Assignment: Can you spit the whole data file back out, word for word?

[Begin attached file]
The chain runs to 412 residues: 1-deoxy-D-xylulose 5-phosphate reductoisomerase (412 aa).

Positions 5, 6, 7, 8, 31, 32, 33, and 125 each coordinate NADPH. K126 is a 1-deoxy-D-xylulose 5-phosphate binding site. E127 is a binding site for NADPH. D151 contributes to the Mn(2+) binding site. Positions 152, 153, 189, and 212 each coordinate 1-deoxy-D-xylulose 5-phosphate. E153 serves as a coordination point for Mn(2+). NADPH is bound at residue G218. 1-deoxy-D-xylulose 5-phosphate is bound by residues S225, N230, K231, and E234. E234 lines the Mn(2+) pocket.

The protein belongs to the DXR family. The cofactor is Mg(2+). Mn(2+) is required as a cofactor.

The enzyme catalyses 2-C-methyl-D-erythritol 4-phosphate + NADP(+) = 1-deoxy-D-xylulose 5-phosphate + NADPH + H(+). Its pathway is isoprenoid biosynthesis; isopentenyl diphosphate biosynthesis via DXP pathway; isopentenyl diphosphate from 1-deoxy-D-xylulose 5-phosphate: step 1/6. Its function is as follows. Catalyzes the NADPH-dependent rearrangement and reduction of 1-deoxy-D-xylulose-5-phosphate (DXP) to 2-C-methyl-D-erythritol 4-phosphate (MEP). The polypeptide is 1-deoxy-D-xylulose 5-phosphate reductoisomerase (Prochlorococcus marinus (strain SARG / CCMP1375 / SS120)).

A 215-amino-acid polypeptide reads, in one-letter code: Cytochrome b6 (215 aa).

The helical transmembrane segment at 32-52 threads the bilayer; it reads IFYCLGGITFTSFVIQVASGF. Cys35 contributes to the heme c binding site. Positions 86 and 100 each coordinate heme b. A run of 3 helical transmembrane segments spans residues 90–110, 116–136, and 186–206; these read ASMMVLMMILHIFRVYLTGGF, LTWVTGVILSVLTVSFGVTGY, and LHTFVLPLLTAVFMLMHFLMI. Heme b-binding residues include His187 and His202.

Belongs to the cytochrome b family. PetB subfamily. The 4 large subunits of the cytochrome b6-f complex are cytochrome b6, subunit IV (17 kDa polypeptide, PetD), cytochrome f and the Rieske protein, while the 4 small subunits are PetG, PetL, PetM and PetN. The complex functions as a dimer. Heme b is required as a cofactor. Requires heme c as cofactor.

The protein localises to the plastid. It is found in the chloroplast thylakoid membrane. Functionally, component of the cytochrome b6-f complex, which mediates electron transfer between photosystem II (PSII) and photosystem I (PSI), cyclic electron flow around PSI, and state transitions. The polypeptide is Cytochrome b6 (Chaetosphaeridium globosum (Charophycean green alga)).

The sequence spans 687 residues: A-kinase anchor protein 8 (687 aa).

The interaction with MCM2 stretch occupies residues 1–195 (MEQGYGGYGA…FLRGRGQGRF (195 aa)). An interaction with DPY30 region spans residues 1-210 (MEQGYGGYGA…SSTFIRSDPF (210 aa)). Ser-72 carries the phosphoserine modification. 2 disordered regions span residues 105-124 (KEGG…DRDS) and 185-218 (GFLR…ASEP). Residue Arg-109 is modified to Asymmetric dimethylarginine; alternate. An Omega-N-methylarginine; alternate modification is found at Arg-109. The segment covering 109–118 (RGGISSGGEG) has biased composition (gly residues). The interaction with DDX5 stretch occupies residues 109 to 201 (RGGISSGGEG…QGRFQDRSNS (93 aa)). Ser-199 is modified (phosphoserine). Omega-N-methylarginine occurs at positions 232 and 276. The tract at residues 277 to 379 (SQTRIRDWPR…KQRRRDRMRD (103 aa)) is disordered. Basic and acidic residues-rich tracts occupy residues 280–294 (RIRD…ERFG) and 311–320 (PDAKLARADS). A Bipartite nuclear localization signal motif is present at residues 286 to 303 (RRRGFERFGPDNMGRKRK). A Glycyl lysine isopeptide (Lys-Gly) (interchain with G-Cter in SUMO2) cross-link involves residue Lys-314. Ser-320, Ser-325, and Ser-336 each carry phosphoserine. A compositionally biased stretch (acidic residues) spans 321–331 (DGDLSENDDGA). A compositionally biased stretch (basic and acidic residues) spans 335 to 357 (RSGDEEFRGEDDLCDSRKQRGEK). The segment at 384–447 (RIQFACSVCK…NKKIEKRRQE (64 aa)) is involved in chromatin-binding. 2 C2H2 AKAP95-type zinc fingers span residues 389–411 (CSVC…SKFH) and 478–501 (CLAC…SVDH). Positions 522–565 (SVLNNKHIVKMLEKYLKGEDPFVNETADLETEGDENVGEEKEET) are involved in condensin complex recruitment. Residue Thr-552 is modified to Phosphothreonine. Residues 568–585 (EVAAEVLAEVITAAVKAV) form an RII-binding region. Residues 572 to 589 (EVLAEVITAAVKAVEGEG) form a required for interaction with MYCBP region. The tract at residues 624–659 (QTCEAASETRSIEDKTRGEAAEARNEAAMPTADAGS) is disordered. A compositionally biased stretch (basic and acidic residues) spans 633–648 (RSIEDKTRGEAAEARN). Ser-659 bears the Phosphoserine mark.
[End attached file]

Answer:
The chain runs to 412 residues: 1-deoxy-D-xylulose 5-phosphate reductoisomerase (412 aa).

Positions 5, 6, 7, 8, 31, 32, 33, and 125 each coordinate NADPH. K126 is a 1-deoxy-D-xylulose 5-phosphate binding site. E127 is a binding site for NADPH. D151 contributes to the Mn(2+) binding site. Positions 152, 153, 189, and 212 each coordinate 1-deoxy-D-xylulose 5-phosphate. E153 serves as a coordination point for Mn(2+). NADPH is bound at residue G218. 1-deoxy-D-xylulose 5-phosphate is bound by residues S225, N230, K231, and E234. E234 lines the Mn(2+) pocket.

The protein belongs to the DXR family. The cofactor is Mg(2+). Mn(2+) is required as a cofactor.

The enzyme catalyses 2-C-methyl-D-erythritol 4-phosphate + NADP(+) = 1-deoxy-D-xylulose 5-phosphate + NADPH + H(+). Its pathway is isoprenoid biosynthesis; isopentenyl diphosphate biosynthesis via DXP pathway; isopentenyl diphosphate from 1-deoxy-D-xylulose 5-phosphate: step 1/6. Its function is as follows. Catalyzes the NADPH-dependent rearrangement and reduction of 1-deoxy-D-xylulose-5-phosphate (DXP) to 2-C-methyl-D-erythritol 4-phosphate (MEP). The polypeptide is 1-deoxy-D-xylulose 5-phosphate reductoisomerase (Prochlorococcus marinus (strain SARG / CCMP1375 / SS120)).

A 215-amino-acid polypeptide reads, in one-letter code: Cytochrome b6 (215 aa).

The helical transmembrane segment at 32-52 threads the bilayer; it reads IFYCLGGITFTSFVIQVASGF. Cys35 contributes to the heme c binding site. Positions 86 and 100 each coordinate heme b. A run of 3 helical transmembrane segments spans residues 90–110, 116–136, and 186–206; these read ASMMVLMMILHIFRVYLTGGF, LTWVTGVILSVLTVSFGVTGY, and LHTFVLPLLTAVFMLMHFLMI. Heme b-binding residues include His187 and His202.

Belongs to the cytochrome b family. PetB subfamily. The 4 large subunits of the cytochrome b6-f complex are cytochrome b6, subunit IV (17 kDa polypeptide, PetD), cytochrome f and the Rieske protein, while the 4 small subunits are PetG, PetL, PetM and PetN. The complex functions as a dimer. Heme b is required as a cofactor. Requires heme c as cofactor.

The protein localises to the plastid. It is found in the chloroplast thylakoid membrane. Functionally, component of the cytochrome b6-f complex, which mediates electron transfer between photosystem II (PSII) and photosystem I (PSI), cyclic electron flow around PSI, and state transitions. The polypeptide is Cytochrome b6 (Chaetosphaeridium globosum (Charophycean green alga)).

The sequence spans 687 residues: A-kinase anchor protein 8 (687 aa).

The interaction with MCM2 stretch occupies residues 1–195 (MEQGYGGYGA…FLRGRGQGRF (195 aa)). An interaction with DPY30 region spans residues 1-210 (MEQGYGGYGA…SSTFIRSDPF (210 aa)). Ser-72 carries the phosphoserine modification. 2 disordered regions span residues 105-124 (KEGG…DRDS) and 185-218 (GFLR…ASEP). Residue Arg-109 is modified to Asymmetric dimethylarginine; alternate. An Omega-N-methylarginine; alternate modification is found at Arg-109. The segment covering 109–118 (RGGISSGGEG) has biased composition (gly residues). The interaction with DDX5 stretch occupies residues 109 to 201 (RGGISSGGEG…QGRFQDRSNS (93 aa)). Ser-199 is modified (phosphoserine). Omega-N-methylarginine occurs at positions 232 and 276. The tract at residues 277 to 379 (SQTRIRDWPR…KQRRRDRMRD (103 aa)) is disordered. Basic and acidic residues-rich tracts occupy residues 280–294 (RIRD…ERFG) and 311–320 (PDAKLARADS). A Bipartite nuclear localization signal motif is present at residues 286 to 303 (RRRGFERFGPDNMGRKRK). A Glycyl lysine isopeptide (Lys-Gly) (interchain with G-Cter in SUMO2) cross-link involves residue Lys-314. Ser-320, Ser-325, and Ser-336 each carry phosphoserine. A compositionally biased stretch (acidic residues) spans 321–331 (DGDLSENDDGA). A compositionally biased stretch (basic and acidic residues) spans 335 to 357 (RSGDEEFRGEDDLCDSRKQRGEK). The segment at 384–447 (RIQFACSVCK…NKKIEKRRQE (64 aa)) is involved in chromatin-binding. 2 C2H2 AKAP95-type zinc fingers span residues 389–411 (CSVC…SKFH) and 478–501 (CLAC…SVDH). Positions 522–565 (SVLNNKHIVKMLEKYLKGEDPFVNETADLETEGDENVGEEKEET) are involved in condensin complex recruitment. Residue Thr-552 is modified to Phosphothreonine. Residues 568–585 (EVAAEVLAEVITAAVKAV) form an RII-binding region. Residues 572 to 589 (EVLAEVITAAVKAVEGEG) form a required for interaction with MYCBP region. The tract at residues 624–659 (QTCEAASETRSIEDKTRGEAAEARNEAAMPTADAGS) is disordered. A compositionally biased stretch (basic and acidic residues) spans 633–648 (RSIEDKTRGEAAEARN). Ser-659 bears the Phosphoserine mark.